‘The Magic Flute – Impempe Yomlingo’ by the Isango Ensemble at Shakespeare Theatre Company

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The South African Isango Ensemble makes a joyful noise with soaring, full of life signature flair performing catchy rhythms, and singing beautiful melodies fusing classical arias and ethnic ululations in The Magic Flute – Impempe Yomlingo (September 12-21), as they open the gates of Shakespeare Theatre Company’s ‘Presentation Series 2014 – 2015 Season.’

Mhlekazi (Wha Wha)  Mosiea (Tamino) in 'The Magic Flute - Impempe Yomlingo.' Photo courtesy of Shakespeare Theatre Company.
Mhlekazi (Wha Wha) Mosiea (Tamino) in ‘The Magic Flute – Impempe Yomlingo.’ Photo courtesy of Shakespeare Theatre Company.

Wolfgang Amadeus Mozart was a man of the theatre and his dramatic gifts have long been celebrated.

Performed by a company of 24 singers and musicians the Isango Ensemble’s production of Mozart’s The Magic Flute links high art to the humble roots of its energetic, multitalented performers as their larger-than-life qualities capture our imaginations.

The Magic Flute – Impempe Yomlingo is a scintillating fairy tale, comedy, and drama entwined with African myth to one of the best-loved operas in history. By reimagining the classic tale and finding a new context for Mozart’s The Magic Flute within a South African setting, the Isango Ensemble’s heritage is reflected through vibrant storytelling utilizing music and dance, and interjecting penetrating moments of humor creating a performance with a strong South African spirit and vitality.

Accessible to children as well as adults, this Magic Flute is probably unlike a version you’ve ever seen, but as soon as the music starts there is a knowing sense of familiarity. Engaging with rapturous lyricism and celebration, the heart-warming adventure of this production remains faithful to Mozart’s score and the redemptive story of love and reconciliation. Even though it’s different, we recognize these people and we feel their expressed emotions; then there is a relaxing sense that settles in as the audience is entertained and pleasingly satisfied as we take it all in.

This fresh and fearless The Magic Flute – Impempe Yomlingo is infectious, dazzling with Music Director’s Mandisi Dyantyis and Pauline Malefane’s transposed Mozart score. Filled with the emotionally rich musical voice of South Africa, and performed in a melange of languages – including English – the classic arias are enlivened with the two dozen vibrant voices, and exhilarating orchestrations of merriment resonating from eight wooden bar marimbas being played and the powerful percussion of African drum and steel barrels. Additional original music is created by Dyantysis who also performs as the expressive, ebullient Conductor. As a highly-accomplished jazz trumpeter, Mandisi Dyantyis strikes clear, crisp attacks of the high register trumpet that translates as the enchanting sound we hear coming from the Magic Flute. Surprises abound. There’s a moment when he blows a mellow warm sound from what appears to be a lyre-shaped kudu horn (made from the horn of the kudu antelope.) Awesome!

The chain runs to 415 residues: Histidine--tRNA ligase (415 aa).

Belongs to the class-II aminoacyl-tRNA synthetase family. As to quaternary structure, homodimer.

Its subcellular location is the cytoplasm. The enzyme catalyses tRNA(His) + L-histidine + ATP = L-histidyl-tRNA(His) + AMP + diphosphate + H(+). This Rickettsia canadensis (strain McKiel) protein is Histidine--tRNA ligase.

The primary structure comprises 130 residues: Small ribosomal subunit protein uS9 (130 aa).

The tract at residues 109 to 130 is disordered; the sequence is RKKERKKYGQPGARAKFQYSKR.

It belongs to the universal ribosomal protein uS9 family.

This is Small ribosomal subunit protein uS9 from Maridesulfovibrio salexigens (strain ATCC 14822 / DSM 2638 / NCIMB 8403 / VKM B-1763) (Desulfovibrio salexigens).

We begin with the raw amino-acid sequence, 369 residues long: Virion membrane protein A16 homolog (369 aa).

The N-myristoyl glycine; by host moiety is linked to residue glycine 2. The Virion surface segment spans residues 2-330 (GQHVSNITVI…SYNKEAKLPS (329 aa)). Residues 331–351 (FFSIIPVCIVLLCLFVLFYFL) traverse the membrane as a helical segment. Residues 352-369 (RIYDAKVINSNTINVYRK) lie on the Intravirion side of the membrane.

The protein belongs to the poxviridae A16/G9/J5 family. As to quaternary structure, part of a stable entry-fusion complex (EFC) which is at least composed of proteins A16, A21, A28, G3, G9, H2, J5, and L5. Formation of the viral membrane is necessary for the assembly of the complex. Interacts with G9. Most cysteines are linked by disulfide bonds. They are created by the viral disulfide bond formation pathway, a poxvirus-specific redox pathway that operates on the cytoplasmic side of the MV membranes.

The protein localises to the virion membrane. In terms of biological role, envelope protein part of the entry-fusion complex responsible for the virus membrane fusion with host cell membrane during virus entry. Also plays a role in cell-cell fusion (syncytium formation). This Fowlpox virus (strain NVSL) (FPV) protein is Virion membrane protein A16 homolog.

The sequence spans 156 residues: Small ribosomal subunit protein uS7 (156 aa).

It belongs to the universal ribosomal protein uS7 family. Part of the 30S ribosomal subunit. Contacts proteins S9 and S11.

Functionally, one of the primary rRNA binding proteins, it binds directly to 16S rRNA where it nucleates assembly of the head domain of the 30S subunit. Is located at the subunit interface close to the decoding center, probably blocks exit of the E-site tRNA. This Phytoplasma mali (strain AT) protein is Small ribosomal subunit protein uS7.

The musical language and allegorical depiction of this exuberant and hugely uplifting production are perfectly at ease with one another and the narrative of faith, conquering evil, and finding true love shines.

British-born, South African-based Artistic Director and Co-Founder Mark Dornford-May directs the two acts of The Magic Flute, Mozart’s final masterpiece opera (completed in September of 1791, slightly more than two months before Mozart’s death at the age of 35) and effortlessly paints the tones for the emotions and the situations of the characters in ways that make them come to life.

Dornford-May and Co-Founder Pauline Malefane (who also plays the Queen of the Night) formed what is now the core of Isango Ensemble in Cape Town in 2000. From the beginning the company has drawn its performers from the previously disadvantaged townships surrounding the city. Mark Dornford-May and his team also won a Golden Bear for Best Film at the Berlin International Film Festival in 2005 for their filmed version of Bizet’s opera Carmen, called U-Carmen eKhayelitsh.

Specific details and the highlights of this The Magic Flute – Impempe Yomlingo production are best to be discovered as an audience member – that’s half the fun. So I am purposely curtailing more descriptive information details.

The Magic FluteImpempe Yomlingo begins when young traveler, Tamino (Mhlekazi (Wha Wha) Mosiea) is being pursued by a beast and he passes out from the terror. Papageno (Zamile Gantana), a bird catcher, discovers him, and once he has regained consciousness he lies to Tamino telling him that he has killed the beast.  The truth is soon revealed and Tamino is shown a picture of the Queen of the Night’s (Pauline Malafane) beautiful daughter, Pamina (Zolina Ngejane) who has been kidnapped supposedly by an evil man, Sarastro (Ayanda Eleki). Tamino immediately falls in love with the picture and promises to rescue Pamina and return her to the Queen with the help of Papageno. Three warriors give Tamino a Magic Flute and Papageno magic bells which have the power to change evil into good.